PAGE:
Even in this age of “digitalized everything,” I still get actual paper-and-envelope Christmas cards. Rather than leave them in an unsightly heap on my kitchen counter — where no more room is available — I like to tape some of these postmarked treasures on my refrigerator. Over the years, I have developed a rigorous, scientific method for screening, organizing, and ultimately deciding which of these cards will get that place of honor.
The Early Arrival
This one usually appears sometime in October, and no matter what is depicted on the card all I hear is the sender shouting, “I not only got my Christmas cards out insanely early, but all of my holiday shopping is done as well.” It fills me with the same kind of existential despair I feel when grocery stores start decorating for Christmas at the end of September. And while it unnerves me, I admire the sort of proactive, over-the-top punctuality and blatant organization that an early Christmas card represents. It goes on my fridge as a reminder not to be one of those poor, unorganized individuals who waits until Christmas Eve to do their holiday shopping and is then forced to grab the first things they see at the store, optimistically believing that Aunt Helen will no doubt love the Santa-head Pez dispenser, Wrigley’s Spearmint gum, and a package of AAA batteries.
Not that I personally know anyone like that.
And on a completely unrelated note, I would like to issue a public apology to my Aunt Helen.
The Beach Christmas Card
Photographed during their vacation to some sunny, tropical location, the family pictured on this card is always dressed in gauzy fabrics, sporting suntans, frizz-free hair, and dazzling white-bright toothy smiles. It looks like the sample picture that comes in store-bought picture frames, and it goes on my fridge because (1) I like people to know that I have really attractive friends, and (2) it serves as a reminder to purchase a teeth whitening kit.
This is the card that depicts complete holiday bedlam. The kids are running around, one parent is trying to get them to sit still, the dog is misbehaving, and it looks like Christmas-picture-taking-pandemonium. It seems to suggest that other people are as unorganized as I am, but on closer inspection of the picture, I see it isn’t true. The children are a bit too neat and happy, the parent trying to rein them is smiling, and even the dog looks cheerful. And then I see her, right in the middle of it all. She is the only one looking directly into the camera, hair perfect, shoulders shrugging, and hands raised in a gesture that is meant to convey, “Oh well, I just couldn’t get it together.” It is usually sent by that friend who always gets it together, and it goes on my fridge because I appreciate her efforts to stage a picture meant to make the rest of us feel better. Bless you for trying to appear mortal, you organized goddess you.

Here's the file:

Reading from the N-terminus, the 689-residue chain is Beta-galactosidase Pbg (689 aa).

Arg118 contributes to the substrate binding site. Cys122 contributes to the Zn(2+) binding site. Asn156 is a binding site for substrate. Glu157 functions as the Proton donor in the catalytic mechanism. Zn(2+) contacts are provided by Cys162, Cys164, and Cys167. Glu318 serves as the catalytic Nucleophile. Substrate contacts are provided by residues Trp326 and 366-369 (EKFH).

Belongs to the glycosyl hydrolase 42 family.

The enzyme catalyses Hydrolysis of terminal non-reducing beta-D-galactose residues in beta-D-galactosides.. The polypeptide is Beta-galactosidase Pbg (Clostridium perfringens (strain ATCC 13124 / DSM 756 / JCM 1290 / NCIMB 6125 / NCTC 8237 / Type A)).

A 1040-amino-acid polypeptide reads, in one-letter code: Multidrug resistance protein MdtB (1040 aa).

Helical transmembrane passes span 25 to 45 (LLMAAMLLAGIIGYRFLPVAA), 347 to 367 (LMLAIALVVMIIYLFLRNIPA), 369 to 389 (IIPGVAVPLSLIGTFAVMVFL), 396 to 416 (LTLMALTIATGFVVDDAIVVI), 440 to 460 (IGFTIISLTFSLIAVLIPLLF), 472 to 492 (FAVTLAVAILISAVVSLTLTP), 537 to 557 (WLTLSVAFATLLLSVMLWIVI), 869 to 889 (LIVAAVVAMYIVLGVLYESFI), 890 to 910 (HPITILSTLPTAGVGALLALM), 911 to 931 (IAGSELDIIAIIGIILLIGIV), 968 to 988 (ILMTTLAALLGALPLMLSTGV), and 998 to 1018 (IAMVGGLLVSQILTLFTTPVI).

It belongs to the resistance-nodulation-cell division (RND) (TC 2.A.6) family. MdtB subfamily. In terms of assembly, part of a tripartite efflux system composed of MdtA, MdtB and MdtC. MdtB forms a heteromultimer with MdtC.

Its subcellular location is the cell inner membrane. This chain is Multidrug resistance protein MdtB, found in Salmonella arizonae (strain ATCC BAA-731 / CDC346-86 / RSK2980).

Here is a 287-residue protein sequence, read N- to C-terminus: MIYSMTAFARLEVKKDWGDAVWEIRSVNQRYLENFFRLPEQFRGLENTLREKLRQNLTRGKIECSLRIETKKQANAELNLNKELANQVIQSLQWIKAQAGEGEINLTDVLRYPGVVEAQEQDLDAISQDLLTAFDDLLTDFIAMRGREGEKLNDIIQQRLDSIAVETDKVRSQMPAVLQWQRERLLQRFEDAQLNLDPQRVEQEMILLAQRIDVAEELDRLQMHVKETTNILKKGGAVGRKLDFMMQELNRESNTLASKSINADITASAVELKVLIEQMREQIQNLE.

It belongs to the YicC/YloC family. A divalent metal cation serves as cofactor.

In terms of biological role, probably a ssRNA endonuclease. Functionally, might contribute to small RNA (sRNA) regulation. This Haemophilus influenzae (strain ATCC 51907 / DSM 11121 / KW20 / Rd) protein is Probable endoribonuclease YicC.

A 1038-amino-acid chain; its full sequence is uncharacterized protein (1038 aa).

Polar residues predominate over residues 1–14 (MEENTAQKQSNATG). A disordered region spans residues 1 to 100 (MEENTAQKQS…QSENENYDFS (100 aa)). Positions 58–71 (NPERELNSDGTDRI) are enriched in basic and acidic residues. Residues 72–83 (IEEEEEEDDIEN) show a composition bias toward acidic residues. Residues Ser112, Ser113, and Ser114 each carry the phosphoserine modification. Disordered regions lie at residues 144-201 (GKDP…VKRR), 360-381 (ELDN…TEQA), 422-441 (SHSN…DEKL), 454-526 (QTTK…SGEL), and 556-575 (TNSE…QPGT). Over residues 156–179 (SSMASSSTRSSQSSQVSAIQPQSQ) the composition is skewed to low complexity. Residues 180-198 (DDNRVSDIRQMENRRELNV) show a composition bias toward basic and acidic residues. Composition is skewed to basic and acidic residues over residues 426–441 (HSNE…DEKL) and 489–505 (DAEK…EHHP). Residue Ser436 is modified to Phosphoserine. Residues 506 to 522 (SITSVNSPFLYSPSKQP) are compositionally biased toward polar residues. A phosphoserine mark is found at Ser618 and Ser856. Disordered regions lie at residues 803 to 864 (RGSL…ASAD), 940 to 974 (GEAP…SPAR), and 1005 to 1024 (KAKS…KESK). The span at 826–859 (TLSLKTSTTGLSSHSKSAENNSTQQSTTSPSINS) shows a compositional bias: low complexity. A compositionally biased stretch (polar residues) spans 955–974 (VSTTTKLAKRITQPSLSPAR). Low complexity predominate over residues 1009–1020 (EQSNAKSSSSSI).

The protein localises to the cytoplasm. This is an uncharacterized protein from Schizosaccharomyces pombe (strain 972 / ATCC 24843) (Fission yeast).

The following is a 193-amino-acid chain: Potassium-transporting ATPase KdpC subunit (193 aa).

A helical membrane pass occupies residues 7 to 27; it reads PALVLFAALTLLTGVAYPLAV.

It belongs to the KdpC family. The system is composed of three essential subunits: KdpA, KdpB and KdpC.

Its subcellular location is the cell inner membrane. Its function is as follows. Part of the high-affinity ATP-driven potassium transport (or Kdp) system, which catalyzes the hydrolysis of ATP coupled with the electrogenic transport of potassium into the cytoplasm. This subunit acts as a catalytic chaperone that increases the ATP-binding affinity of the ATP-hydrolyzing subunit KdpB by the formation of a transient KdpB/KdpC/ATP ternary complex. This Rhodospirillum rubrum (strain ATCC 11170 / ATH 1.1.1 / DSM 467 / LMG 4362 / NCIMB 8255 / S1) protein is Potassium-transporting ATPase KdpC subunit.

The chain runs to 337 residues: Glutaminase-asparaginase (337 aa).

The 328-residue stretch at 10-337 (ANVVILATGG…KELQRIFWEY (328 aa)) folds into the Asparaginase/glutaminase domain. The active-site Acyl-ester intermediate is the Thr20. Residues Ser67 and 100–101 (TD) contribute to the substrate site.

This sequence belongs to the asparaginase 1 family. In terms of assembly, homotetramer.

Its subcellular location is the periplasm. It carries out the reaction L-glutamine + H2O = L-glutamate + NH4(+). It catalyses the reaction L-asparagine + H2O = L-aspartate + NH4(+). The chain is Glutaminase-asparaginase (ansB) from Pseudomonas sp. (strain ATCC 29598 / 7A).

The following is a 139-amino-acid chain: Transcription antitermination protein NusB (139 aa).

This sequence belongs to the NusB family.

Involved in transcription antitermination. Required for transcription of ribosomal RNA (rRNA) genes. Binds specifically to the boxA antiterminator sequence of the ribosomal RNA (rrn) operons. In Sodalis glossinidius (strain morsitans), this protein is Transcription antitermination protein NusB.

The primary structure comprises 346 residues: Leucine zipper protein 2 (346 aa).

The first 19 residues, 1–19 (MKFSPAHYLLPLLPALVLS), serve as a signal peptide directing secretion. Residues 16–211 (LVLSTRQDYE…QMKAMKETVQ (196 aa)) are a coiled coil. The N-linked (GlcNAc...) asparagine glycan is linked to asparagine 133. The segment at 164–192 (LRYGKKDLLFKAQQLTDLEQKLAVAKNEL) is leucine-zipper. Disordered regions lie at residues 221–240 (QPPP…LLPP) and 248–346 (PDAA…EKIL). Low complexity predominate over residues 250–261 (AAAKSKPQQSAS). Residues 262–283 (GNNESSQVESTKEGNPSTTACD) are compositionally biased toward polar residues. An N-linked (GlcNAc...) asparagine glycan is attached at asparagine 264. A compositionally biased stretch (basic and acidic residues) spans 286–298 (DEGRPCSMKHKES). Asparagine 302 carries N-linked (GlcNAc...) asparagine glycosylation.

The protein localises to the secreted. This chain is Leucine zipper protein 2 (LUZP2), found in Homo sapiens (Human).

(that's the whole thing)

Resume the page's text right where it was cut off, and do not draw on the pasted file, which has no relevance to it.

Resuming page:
The Lengthy Newsletter
These can run anywhere from three to seven pages in length, and if you are wondering who actually reads these letters, I do. Always. Because if someone is going to take the time to chronicle every single moment of the past year, then I’m going to read it, and I am going to display it on my refrigerator. And no need to worry, anonymous writer of the lengthy newsletter. No stranger wandering through my kitchen will read all the details of your life. I have enough Christmas card experience to know that no one reads the letters taped to my fridge. No one.
The People I Do Not Know Card
This is often an extended family group picture, filled with people I don’t know, and it turns into a game of “Where’s Waldo” to find the one or two people hidden in the crowd that I actually recognize. Occasionally it is a photo of grown children that I have never met, or it’s a picture of a dog in a Santa hat that I wouldn’t recognize even without the hat disguise. Whatever it is, it is going on my fridge, with a vow to myself to “reconnect.” And I will make that vow again next year when all the people, children, and dogs are a year older.
The Corporate Card
I always put these on my refrigerator because if a bunch of employees I have never met took the time to search out a small space on a card in which to put their signature, then by golly, I am going to display it. Merry Christmas to you too, Peggy in accounting. I hope your holidays are lovely.
And there it is. My tried-and-true method of Christmas card organization, and if you were thoughtful enough send me one, know that I will lovingly display it on my refrigerator. Maybe next year I will even send out some my own.
Merry Christmas, everyone!